Asia’s Art Empress
Visionary Pearl Lam expands her reach in the East with the opening of her new gallery in Singapore.
Pearl Lam is a woman of determination. When the heiress of Hong Kong’s Lai Sun Group founded by her late tycoon father Lim Por-yen made up her mind to pursue an artistic course against her parents’ wishes, she was not joking. She started with pop-up art shows in the then-British colony in 1993 as people were busy emigrating overseas before the city’s sovereignty was handed over to China in 1997. Even before that, she founded Contrasts Gallery in 1992 in Hong Kong and subsequently ventured north to Shanghai.
Two decades later, Lam has become an authority in Asia’s art scene. Contrasts Gallery was renamed Pearl Lam Galleries, and Lam’s artistic path went back south, following the art surge. In 2012, she returned to Hong Kong—where the art scene has finally blossomed amid a thriving art market and the building of the mammoth contemporary visual culture museum M+—with an outpost in the heritage Pedder Building.
Now, her new adventure takes her to Singapore. The city-state, characterized by a booming art scene as a result of the joint efforts from public and private sectors, has caught the eyes of the daring curator and gallerist.
“We are always looking for new platforms to present artists’ work and are encouraged by the burgeoning art scene in Singapore,” says Lam.
She adds that Hong Kong and Singapore are similar in the way they both are centrally located international cities in Asia with great networks of affluent audiences for art. And both cities have important art fairs: Art Basel in Hong Kong and Art Stage in Singapore. She says, while the art scene flares in Hong Kong thanks to its tax-free policy, “Singapore has a different approach, with the government developing areas of the city that can be devoted to culture.”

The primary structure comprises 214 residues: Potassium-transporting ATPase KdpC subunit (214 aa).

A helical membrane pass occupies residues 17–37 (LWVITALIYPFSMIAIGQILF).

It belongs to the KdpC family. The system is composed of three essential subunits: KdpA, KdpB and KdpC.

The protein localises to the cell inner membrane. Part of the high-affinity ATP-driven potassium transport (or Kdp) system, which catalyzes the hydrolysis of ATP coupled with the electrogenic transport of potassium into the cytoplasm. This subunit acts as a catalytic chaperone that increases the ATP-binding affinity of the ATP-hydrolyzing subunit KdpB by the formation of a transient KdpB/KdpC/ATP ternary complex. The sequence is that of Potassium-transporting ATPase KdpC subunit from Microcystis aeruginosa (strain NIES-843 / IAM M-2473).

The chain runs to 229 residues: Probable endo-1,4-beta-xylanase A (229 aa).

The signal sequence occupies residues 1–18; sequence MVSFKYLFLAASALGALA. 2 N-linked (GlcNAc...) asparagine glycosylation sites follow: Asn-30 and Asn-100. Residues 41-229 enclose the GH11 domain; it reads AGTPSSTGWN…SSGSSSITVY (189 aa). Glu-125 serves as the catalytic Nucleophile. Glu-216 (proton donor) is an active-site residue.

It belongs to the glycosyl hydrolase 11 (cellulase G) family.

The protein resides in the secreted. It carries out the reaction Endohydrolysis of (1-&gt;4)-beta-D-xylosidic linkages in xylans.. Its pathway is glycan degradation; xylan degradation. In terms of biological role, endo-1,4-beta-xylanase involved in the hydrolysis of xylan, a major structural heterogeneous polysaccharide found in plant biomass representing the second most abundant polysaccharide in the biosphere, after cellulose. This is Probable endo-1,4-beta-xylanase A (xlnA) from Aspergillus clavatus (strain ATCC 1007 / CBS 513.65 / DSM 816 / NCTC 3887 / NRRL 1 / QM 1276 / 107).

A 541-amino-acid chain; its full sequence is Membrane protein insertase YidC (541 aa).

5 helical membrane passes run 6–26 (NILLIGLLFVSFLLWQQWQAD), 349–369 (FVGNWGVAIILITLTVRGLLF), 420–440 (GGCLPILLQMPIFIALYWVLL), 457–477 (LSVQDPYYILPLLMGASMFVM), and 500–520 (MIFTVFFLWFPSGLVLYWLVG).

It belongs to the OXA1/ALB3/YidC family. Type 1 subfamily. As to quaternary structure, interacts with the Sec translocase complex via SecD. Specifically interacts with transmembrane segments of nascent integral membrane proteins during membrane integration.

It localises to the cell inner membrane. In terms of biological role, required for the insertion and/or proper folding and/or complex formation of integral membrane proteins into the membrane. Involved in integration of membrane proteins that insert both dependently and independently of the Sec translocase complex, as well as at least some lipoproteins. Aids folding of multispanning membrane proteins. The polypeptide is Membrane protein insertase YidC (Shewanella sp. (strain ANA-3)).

The Singapore outpost of Pearl Lam Galleries—opening in January to coincide with Art Stage—will be located in Gillman Barracks, a government initiative that revitalizes a former military camp into an art cluster consisting of multiple heritage buildings housing galleries, creative businesses and the Centre for Contemporary Art.
Lam says her latest outlet follows her motto to “promote cross-cultural dialogue between the East and the West.”
This isn’t lip service, as can be seen by Lam’s track record. She has staged major solo exhibitions of Asian and Western artists, including Tsang Kin-Wah from Hong Kong and British-Nigerian artist Yinka Shonibare MBE. To inaugurate her Singapore outpost, Lam is hosting a group show curated by acclaimed British author and broadcaster Philip Dodd.
“In Hong Kong, we have presented two exhibitions dedicated to Hong Kong artists in the past year,” she points out, “and we hope to do the same in Singapore by offering a new stage for local artists’ work.”
Portrait by William Louey
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